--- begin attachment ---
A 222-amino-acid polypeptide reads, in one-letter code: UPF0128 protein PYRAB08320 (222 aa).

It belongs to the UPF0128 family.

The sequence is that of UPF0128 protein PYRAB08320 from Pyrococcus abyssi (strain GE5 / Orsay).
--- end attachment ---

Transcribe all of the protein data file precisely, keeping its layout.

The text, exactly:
A 222-amino-acid polypeptide reads, in one-letter code: UPF0128 protein PYRAB08320 (222 aa).

It belongs to the UPF0128 family.

The sequence is that of UPF0128 protein PYRAB08320 from Pyrococcus abyssi (strain GE5 / Orsay).